According to public health officials, the ongoing salmonella outbreak in the United States, which is associated with backyard poultry farms, has sickened over 1,000 people, hospitalized 175, and killed two across 49 states.
On Friday, the Centers for Disease Control and Prevention (CDC) said it reported 235 cases of salmonella in August, which were associated with raising chickens, hens, turkeys, and ducks. The numbers are getting close to the numbers in 2017’s toll of 1,120 salmonella cases, while one died from contracting the infection through backyard poultry.
In July, a CDC spokesperson told CBS MoneyWatch, “The ongoing multistate outbreak of salmonella linked to backyard poultry is the largest we’ve seen this year to date.”
Nearly 24 percent of the cases this year involve children.
On July 30, Dr. Megin Nichols, an epidemiologist in the CDC’s outbreak response and prevention branch, said, “Young kids are more likely to kiss, cuddle or snuggle with poultry and then may not wash their hands as thoroughly,” in a phone interview.
According to the American Pet Producers Association, more than 10 million Americans had backyard poultry in 2018, while many households had younger children.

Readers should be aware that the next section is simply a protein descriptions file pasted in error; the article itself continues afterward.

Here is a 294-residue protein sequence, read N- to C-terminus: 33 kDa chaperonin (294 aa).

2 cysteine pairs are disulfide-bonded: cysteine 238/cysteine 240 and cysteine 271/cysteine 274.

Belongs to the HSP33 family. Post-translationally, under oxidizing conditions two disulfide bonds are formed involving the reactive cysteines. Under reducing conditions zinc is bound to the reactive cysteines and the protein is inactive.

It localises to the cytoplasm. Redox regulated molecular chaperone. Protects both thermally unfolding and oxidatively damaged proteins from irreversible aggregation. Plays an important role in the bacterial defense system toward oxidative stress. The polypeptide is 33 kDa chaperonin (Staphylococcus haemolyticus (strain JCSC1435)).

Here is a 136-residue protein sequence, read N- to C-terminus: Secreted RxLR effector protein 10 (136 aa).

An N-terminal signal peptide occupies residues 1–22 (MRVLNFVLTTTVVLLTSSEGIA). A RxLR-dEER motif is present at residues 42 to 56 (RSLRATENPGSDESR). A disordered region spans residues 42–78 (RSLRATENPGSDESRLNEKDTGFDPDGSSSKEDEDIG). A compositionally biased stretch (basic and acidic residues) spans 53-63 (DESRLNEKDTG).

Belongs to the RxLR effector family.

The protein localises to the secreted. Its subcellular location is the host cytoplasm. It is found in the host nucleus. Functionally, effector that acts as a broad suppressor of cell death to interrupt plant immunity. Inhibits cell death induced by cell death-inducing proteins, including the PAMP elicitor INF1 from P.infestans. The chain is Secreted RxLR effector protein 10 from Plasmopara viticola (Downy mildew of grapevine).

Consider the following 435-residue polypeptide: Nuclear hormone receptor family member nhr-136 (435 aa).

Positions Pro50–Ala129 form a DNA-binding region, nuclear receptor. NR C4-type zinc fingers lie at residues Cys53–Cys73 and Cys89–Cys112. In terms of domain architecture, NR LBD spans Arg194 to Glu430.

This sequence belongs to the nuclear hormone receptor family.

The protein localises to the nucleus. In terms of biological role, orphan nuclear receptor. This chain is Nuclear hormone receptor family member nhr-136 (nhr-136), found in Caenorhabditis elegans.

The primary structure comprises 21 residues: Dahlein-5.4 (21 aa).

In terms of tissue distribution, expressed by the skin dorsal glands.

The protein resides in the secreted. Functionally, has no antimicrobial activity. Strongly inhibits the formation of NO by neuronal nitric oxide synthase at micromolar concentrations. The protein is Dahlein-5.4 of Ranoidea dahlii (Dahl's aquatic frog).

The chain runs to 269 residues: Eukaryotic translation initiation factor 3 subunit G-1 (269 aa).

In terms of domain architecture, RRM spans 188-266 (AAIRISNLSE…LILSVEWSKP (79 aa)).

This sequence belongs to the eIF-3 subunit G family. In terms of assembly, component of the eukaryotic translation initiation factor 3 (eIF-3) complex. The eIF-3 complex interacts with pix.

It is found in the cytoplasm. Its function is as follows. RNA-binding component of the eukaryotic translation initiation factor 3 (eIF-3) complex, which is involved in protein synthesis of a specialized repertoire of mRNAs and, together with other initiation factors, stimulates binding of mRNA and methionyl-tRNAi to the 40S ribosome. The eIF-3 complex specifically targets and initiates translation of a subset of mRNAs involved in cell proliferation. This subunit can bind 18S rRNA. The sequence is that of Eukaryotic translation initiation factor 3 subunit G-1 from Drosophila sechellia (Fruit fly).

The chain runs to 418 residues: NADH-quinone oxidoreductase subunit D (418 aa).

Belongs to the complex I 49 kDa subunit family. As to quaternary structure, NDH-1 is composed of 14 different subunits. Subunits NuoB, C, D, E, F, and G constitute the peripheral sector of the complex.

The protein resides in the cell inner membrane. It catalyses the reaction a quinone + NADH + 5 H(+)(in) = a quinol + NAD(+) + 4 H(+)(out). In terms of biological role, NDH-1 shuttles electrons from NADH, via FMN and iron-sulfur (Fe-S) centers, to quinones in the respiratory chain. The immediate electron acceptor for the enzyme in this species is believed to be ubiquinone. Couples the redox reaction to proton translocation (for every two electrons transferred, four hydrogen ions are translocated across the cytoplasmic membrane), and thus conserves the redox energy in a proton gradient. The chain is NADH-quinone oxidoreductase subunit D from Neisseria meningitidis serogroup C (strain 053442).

People who have backyard poultry are advised going through the guidelines set by the CDC in order to prevent contracting salmonella infection.
The CDC recommends washing your hands thoroughly after touching chickens. More importantly, one should eat or drink while they are around the flock. Households with young kids should be more careful, as children often like to touch chickens with bare hands that come in close contact with their mouths, making them vulnerable to the infection. Dr. Nichols explained that many poultry owners are not aware of the fact that animals carry germs that could cause severe infection. The epidemiologist also explained that most people think their animals cannot carry salmonella because they are healthy. The reality is salmonella is present chickens’ gut, which does not harm them.